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Comment: Australia can get it right (Score 2, Interesting) 102

by mjwx (#48044769) Attached to: UK Government Tax Disc Renewal Website Buckles Under Pressure
Why cant the UK or US?

We've had online registration and health care services for years. I haven't had to fill out a medicare form or go into a medicare office... ever. Not once in my adult life.

As for online vehicle registration. Thats state based instead of national (well we only have 7 states and 2 territories) my state, Western Australia did away with registration stickers that you would affix to your windscreen years ago... Before I got my drivers license in fact. Apart from a the tired whines of a few dullards who ignore the reminder the government sends them about their expiring vehicle registration six weeks in advance it's been a fantastic success.

If I need to know when my registration is up, I just look it up. If I want to know if the car I'm buying is registered (and for how long) I can just look up the number plate. About the only thing a malicious person can do on this website is pay my rego for me.

Comment: Re:Scion marketed to, trimmed for younger, less ca (Score 1) 248

by mjwx (#48044503) Attached to: Which Cars Get the Most Traffic Tickets?

Incidentally, those Subaru engines might be "lacklustre" but they have amazingly flat curves and they have a massive assload of headroom left in them.

Which leads to pretty lacklustre times, 0-100, 80-120, 1/4 mile.

Dont get me wrong however, if someone told me that they wanted a fun car, my first response would be "get a GT86" in my best Jeremy Clarkson accent. It is a cornering machine.

Sure there's plenty of potential... but the thing about potential is that you need to work to unlock it. As the owner of a Silvia S15, let me say mods are expensive if you want them done well enough not to blow up the car you're spending thousands on improving. Its not as simple as bolting on a turbo, your suspension and anti-roll bars need to be reworked at a minimum.

The Subaru FA engine is of course, a fantastic engine, it's the same engine that goes into the WRX some STI's. But these both have turbochargers. The FA20 the Toyobaru twins _is_ a WRX engine without a turbocharger. Many have argued, as you have that the 86/BRZ are the 180's (Silvia S13) of their day. A light weight, highly modifiable, extremely reliable sports car for the masses... And I buy that argument completely, certainly a flat 4 sounds fantastic (a hell of a lot better than the SR20DET in a 180). But Toyota and Subaru should have turbocharged it from the word go. Toyota's FT86 concept was turbocharged but I guess Subaru didn't want it competing too much with the WRX.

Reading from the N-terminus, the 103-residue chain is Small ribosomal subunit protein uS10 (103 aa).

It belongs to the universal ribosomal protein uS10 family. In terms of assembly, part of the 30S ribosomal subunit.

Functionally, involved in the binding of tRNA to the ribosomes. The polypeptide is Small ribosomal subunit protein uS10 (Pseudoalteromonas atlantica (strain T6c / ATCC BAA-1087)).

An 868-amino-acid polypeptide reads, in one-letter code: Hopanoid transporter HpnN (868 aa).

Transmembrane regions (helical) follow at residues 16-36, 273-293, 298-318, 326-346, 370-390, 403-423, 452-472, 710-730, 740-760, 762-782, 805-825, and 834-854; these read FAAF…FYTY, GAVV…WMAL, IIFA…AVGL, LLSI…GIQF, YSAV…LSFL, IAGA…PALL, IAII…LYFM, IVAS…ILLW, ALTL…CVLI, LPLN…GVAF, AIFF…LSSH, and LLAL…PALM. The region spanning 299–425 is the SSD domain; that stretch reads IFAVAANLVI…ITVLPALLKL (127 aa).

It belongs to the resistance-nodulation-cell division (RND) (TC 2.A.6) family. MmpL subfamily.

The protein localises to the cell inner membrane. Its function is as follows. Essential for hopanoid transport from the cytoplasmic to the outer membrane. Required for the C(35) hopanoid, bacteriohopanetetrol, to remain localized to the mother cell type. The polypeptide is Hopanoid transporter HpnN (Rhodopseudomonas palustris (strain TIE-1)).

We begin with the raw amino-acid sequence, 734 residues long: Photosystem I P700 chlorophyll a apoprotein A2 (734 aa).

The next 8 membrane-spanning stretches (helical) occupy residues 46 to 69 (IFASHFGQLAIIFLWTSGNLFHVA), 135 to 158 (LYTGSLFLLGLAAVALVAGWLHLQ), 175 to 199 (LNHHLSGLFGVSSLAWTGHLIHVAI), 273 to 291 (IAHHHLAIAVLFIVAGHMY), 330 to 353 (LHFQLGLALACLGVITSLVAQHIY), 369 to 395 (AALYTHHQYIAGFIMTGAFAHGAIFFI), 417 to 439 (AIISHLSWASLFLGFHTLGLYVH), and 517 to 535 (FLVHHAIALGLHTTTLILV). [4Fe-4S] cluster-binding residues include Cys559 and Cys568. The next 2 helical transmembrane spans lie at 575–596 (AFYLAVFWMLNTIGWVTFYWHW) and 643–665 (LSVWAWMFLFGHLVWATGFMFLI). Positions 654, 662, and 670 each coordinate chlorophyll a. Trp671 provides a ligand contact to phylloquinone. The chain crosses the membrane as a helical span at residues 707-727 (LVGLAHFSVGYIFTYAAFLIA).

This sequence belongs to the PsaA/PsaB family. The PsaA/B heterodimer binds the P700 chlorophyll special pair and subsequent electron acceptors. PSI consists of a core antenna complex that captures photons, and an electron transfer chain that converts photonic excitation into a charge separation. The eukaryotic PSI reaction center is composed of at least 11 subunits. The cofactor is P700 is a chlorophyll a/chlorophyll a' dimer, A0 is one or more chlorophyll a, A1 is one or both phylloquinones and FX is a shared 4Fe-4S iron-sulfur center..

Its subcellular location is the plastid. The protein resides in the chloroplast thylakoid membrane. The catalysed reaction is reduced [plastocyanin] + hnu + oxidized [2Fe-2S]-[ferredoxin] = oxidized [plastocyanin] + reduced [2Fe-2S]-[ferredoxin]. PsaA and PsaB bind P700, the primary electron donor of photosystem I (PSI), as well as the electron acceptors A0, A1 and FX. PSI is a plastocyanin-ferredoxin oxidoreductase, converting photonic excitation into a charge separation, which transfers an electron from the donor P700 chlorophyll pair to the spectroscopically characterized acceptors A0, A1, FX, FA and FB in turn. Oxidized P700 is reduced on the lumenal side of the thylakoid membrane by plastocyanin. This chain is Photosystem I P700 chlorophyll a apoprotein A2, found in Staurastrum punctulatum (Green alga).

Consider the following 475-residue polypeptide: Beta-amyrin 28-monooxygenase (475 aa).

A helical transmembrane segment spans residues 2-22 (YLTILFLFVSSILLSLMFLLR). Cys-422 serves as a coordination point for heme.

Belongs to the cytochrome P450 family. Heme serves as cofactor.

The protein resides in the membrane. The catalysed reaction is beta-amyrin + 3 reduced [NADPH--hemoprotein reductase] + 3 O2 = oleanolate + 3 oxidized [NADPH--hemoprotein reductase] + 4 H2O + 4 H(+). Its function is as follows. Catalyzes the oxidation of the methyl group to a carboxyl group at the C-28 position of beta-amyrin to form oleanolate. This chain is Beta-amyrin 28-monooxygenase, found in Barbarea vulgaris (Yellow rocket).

If you maintain a Subaru with a manual transmission well, you can expect it to really hold up.

This needs to be said again. A basically maintained Subi will go for donkeys years.

Comment: Re: Here's the solution (Score 1) 463

by mjwx (#48043937) Attached to: Will Windows 10 Finally Address OS Decay?

32 GB "absolute minimum" and 80 GB recommended? An additional 20 GB per year because of updates? Are you butt-fucking kidding me? Do you Microsofties ever take a peek at the competition? Has it never occurred to you that this is not normal or even reasonable?

As a sysadmin who deals with both Windows and Linux (Debian and Red Hat mainly) I can say that most vendors seriously over estimate their minimum requirements for servers. 40 GB is plenty for a 2008 R2 server, 60 if you're feeling generous.

An extra 20 GB for 40 servers is 800 GB on tier 0 storage (and yes, for these 40 servers they are required to be on SSD).

Its not just MS, regularly see tiny little packages designed for accounting or some such that have stupid requirements for a low number of users. Some things like a full version of MSSQL server, 8 cores, 16 GB of RAM and it only deals with about 10 GB of data, even some Linux applications that specify it must be a physical (and they'll refuse to help you if you install it on a virtual). Its sloppy testing and sloppy marketing.

As I said, in 2014 Microsoft finally admitted that the growing WinSxS folder was a concern and created a way to clean it up. It shrunk my 19GB down to just under 2. I understand why Windows needs to keep some old assemblies, but they dont need to keep all of them.

Comment: Re: Here's the solution (Score 4, Funny) 463

by mjwx (#48043873) Attached to: Will Windows 10 Finally Address OS Decay?